# A curious property of the Gergonne point

Ha, finally no knot theory :-)

First of all, let's define the "power line" of three circles. (Very probably, someone had the idea before me, but no math forum ever came up with something .) Call the circles c1,c2,c3 and "draw" some circle c0 such that the intersection angle @ between c1,c0 = that between c2,c0 = c3,c0. I use " because c0 might be not drawable due to negative or imaginary radius; it surely is in the Gergonne case below. But you can as well use cos(@)=(r1^2+r2^2-d12^2)/(2*r1*r2) instead. The locus of all c0 centers is (for general c1,c2,c3) a line. This is immediately clear in analytic form, just subtract the circle equations. I call this line "power line" p. The center of the in-in-in and out-out-out Apollonius circles as well as the radical center obviously lie on p. (cos(@)=-1,1,0)

It is fun to draw the power line for three prominent circles of a triangle, e.g. the excircles or Soddy circles. In the latter case p is the Soddy line, of course. Now the Gergonne point has an unique property: It's value of cos(@) is just a number (i.e. independent of the triangle shape). (Unique in the sense cos(@) != 0,1,-1 and for not too obscure circles of a triangle. I checked many.)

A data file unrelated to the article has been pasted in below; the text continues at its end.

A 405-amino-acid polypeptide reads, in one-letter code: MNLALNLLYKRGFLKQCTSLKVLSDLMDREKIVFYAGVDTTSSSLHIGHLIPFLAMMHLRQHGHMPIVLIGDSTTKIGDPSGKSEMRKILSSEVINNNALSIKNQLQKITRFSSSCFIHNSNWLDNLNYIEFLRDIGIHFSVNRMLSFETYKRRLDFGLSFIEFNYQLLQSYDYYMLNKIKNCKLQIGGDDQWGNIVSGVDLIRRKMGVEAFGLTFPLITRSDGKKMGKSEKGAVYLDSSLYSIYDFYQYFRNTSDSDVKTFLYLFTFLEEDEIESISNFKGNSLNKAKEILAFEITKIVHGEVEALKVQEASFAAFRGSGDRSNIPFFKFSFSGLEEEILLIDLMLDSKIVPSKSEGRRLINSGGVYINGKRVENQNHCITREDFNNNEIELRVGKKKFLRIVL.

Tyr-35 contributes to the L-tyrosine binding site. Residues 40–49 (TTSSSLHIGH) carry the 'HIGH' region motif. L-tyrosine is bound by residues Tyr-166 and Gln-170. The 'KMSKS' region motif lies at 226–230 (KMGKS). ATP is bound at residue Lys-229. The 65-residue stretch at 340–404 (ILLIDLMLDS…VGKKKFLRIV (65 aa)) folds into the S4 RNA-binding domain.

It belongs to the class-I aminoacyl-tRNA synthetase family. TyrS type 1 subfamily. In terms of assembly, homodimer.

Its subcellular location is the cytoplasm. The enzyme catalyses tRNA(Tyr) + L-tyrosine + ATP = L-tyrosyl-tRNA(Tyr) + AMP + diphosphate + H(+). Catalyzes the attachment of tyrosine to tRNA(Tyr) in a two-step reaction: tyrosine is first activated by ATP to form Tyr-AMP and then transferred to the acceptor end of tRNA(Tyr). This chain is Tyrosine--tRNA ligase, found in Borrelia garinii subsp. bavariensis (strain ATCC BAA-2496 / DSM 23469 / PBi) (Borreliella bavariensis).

I won't spoil your fun to compute cos(@). In any computer algebra system this is done in a jiffy, but although I'm just an amateur, I'd like a purely geometric proof of the theorem much better as probably anyone else. Can you come up with one?

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Added tag "geometry". Someone already voted to close. Perhaps you should try a site like artofproblemsolving.com/Forum since there is an aversion to "puzzle" type problems here. – Gerald Edgar May 9 '11 at 16:41
To whoever votes to close this: This is more interesting than most of the standard triangle geometry riddles (already because not many people have considered power lines before, and because this might lead to $n$-dimensional generalizations of the Gergonne point), and I don't believe posting it on artofproblemsolving.com/Forum would be of much help nowadays (it certainly would have done so a few years ago). But have you tried Hyacinthos, Hauke? – darij grinberg May 11 '11 at 7:22
Hi Darij, where have you been? :-) Yes, I mentioned this somewhen on Hyacinthos, but neither was the "power line" known there nor did someone attempt a geometric proof (as I said, drawing imaginary circles is a bit complicated :-) In any case, I don't object to closing the question; the solution BTW is 1/Sqrt[-3]. – Hauke Reddmann May 13 '11 at 13:20